Oct. 14 (Bloomberg) -- Corporate bond offerings in the U.S. fell short of the 2011 average for the fourth straight week as European leaders raced to contain the region’s sovereign debt crisis.
Time Warner Inc., owner of the Warner Bros. movie studio, and General Electric Co.’s finance unit in Stamford, Connecticut, were among issuers that tapped the market for $11.4 billion of debt, 50 percent below this year’s average, according to data compiled by Bloomberg. While offerings rose 32 percent from the previous period, 80 percent of issuance came on Oct. 12, the busiest day in almost a month.
Sales failed to ignite as optimism faded that politicians would reach an agreement soon to recapitalize Europe’s banks. A benchmark gauge of U.S. corporate credit risk climbed yesterday from the lowest level in three weeks on concern that the global economy is faltering after third-quarter investment-banking revenue declined at JPMorgan Chase & Co. and Alcoa Inc. said profit fell short of analysts’ estimates.
“The sovereign debt crisis and the threats to the global economy are the two issues that are causing most of the volatility in the marketplace,” James Barnes, who helps manage $1 billion in fixed-income assets at National Penn Investors Trust Co. in Wyomissing, Pennsylvania, said in a telephone interview. “There’s more downside risk than potential on the upside.”
The extra yield investors demand to own investment-grade corporate bonds instead of Treasuries narrowed 11 basis points this week to 254 basis points, according to the Bank of America Merrill Lynch U.S. Corporate Master index. Absolute yields on the debt fell 7 basis points to 4.07 percent after touching 4.15 percent on Oct. 11, the highest level since April 6.
Spreads on high-yield corporate bonds tightened 50 basis points to 805 this week while average yields fell 43 basis points to 9.43 percent, the Bank of America Merrill Lynch U.S. High Yield Master II index shows.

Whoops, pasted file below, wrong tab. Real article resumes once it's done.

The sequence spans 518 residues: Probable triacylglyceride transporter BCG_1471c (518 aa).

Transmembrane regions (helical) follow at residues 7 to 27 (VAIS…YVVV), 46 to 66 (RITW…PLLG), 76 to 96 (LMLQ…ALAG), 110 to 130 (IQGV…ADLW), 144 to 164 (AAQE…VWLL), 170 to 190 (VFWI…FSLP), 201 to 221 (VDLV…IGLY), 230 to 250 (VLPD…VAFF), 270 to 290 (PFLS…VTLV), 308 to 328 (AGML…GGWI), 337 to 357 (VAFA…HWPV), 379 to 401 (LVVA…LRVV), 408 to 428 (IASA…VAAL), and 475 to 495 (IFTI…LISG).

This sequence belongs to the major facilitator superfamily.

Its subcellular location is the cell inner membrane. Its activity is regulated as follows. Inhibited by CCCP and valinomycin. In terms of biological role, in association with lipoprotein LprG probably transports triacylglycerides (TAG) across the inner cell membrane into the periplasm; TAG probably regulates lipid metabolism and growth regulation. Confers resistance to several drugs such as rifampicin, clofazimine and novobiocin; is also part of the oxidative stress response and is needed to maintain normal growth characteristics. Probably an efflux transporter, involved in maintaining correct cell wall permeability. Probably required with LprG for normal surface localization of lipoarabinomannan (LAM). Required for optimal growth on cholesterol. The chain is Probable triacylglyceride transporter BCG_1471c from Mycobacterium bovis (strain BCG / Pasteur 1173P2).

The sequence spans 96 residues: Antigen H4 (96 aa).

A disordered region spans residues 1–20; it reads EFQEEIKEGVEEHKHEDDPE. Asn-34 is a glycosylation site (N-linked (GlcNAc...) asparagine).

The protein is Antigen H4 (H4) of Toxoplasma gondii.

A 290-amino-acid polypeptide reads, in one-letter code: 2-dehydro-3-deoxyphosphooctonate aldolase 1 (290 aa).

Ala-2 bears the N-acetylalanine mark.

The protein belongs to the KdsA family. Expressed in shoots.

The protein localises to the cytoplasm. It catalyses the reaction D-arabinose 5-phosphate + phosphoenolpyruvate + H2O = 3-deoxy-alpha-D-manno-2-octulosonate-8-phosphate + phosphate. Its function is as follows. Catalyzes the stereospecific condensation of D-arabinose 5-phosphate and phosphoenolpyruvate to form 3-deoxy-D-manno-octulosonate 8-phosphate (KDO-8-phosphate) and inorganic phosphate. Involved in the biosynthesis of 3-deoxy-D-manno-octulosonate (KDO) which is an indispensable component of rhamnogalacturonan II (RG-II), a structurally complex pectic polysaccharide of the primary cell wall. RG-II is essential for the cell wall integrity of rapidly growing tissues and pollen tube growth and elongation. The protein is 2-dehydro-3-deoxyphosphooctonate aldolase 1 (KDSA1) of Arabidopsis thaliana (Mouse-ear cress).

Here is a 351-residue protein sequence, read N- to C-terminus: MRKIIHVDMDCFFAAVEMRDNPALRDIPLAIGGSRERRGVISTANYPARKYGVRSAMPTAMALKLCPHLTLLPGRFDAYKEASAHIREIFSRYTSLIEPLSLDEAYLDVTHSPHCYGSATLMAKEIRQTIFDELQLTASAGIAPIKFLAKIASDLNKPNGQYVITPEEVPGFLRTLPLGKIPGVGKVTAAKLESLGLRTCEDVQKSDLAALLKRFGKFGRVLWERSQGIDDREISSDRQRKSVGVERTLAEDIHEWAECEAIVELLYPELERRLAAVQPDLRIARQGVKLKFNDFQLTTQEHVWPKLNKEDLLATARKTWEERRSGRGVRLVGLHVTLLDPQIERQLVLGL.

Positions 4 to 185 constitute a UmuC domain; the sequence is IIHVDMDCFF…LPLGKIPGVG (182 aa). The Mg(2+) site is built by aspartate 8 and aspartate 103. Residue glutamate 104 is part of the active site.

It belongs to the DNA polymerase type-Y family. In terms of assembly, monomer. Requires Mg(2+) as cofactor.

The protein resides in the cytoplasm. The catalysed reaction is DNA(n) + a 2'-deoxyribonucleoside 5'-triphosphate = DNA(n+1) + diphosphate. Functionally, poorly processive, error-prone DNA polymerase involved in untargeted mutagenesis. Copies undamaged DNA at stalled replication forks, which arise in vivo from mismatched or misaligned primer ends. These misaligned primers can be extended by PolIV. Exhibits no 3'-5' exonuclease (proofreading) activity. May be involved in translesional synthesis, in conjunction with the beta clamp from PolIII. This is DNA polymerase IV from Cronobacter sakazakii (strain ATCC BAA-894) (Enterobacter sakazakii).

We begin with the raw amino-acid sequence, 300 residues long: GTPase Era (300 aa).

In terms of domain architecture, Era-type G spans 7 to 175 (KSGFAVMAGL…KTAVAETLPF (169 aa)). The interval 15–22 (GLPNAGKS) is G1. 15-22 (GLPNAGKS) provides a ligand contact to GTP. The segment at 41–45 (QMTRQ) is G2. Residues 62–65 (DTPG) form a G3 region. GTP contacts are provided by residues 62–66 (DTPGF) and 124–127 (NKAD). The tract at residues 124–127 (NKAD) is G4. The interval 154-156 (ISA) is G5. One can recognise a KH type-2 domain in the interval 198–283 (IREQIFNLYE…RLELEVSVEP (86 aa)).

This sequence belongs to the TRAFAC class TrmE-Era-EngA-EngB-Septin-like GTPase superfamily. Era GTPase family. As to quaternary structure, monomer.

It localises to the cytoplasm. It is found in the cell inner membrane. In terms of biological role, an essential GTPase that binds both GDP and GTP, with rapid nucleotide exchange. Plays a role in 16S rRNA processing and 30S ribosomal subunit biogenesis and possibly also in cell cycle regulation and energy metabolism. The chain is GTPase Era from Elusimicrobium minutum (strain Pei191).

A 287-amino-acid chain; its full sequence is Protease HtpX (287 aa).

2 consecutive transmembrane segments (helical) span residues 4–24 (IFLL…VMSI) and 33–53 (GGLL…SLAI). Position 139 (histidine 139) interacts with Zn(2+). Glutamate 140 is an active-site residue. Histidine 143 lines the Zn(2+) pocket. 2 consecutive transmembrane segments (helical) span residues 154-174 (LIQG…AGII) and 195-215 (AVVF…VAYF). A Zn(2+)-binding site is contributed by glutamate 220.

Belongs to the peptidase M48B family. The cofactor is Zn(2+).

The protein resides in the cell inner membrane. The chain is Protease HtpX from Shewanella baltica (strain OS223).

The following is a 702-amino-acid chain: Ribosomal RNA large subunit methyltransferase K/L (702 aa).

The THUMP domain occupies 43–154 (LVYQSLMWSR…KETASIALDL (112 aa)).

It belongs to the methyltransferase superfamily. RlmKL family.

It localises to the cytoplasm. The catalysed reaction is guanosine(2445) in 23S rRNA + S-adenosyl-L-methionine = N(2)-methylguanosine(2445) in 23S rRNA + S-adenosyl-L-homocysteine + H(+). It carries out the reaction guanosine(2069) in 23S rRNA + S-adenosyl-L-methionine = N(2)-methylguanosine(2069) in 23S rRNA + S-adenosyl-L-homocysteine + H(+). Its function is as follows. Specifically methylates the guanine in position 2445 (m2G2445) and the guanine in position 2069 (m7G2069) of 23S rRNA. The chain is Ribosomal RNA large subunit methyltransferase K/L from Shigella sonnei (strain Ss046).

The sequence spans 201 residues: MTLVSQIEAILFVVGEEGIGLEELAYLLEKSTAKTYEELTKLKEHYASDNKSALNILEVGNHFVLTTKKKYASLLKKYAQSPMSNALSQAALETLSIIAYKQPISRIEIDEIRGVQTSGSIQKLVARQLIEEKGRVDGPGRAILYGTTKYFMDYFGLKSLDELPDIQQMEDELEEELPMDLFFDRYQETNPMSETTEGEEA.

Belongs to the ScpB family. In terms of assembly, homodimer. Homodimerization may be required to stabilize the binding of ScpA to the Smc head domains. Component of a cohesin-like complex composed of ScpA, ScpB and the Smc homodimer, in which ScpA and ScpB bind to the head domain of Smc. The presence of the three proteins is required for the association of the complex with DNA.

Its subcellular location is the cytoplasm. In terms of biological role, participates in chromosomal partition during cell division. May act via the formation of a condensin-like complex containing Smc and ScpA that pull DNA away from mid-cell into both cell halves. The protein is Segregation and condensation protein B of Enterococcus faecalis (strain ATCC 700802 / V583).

High-yield, high-risk debt is rated below Baa3 by Moody’s Investors Service and less than BBB- by Standard & Poor’s. A basis point is 0.01 percentage point.
JPMorgan said investment-banking revenue fell 13 percent from the second quarter as concern that Greece would default and U.S. lawmakers would fail to raise the government’s debt ceiling roiled markets. Alcoa’s earnings, excluding restructuring costs and tax benefits, were about 14 cents a share. The average of 15 analyst estimates compiled by Bloomberg was for 22 cents.
The Markit CDX North America Investment Grade Index, which investors use to hedge against losses on corporate debt or to speculate on creditworthiness, rose 2.2 basis points yesterday to a mid-price of 132.5 basis points, according to index administrator Markit Group Ltd.
The index, which typically rises as investor confidence deteriorates and falls as it improves, snapped two days of declines after dropping from 150.1 on Oct. 3.
Laredo Petroleum Inc., based in Tulsa, Oklahoma, sold $200 million of notes due February 2019 that were ranked Caa2 by Moody’s and CCC+ by S&P on Oct. 12 in the first junk-bond offering in more than two weeks, Bloomberg data show.
J.M. Smucker Co., maker of the top selling retail brand of coffee in the U.S., issued $750 million of 3.5 percent, 10-year debt yesterday in its biggest-ever bond sale, Bloomberg data show. GE Capital Corp. sold $3 billion of notes in a two-part offering and Time Warner raised $1 billion on Oct. 12 as companies tapped the corporate bond market for $9.1 billion in the busiest day since Sept. 14.
Issuance has exceeded the 2011 weekly average of $22.9 billion just twice since the period ended June 3, Bloomberg data show.
“We’re seeing more healthy undertones in the market, but a resolution in Europe is the big unknown, and until that’s fully out of the way we’re going to have a lot of volatility and investors are going to be focused on managing that risk,” Arthur Tetyevsky, a credit strategist at Jefferies Group Inc. in New York, said in a telephone interview.
--Editors: Mitchell Martin, Pierre Paulden
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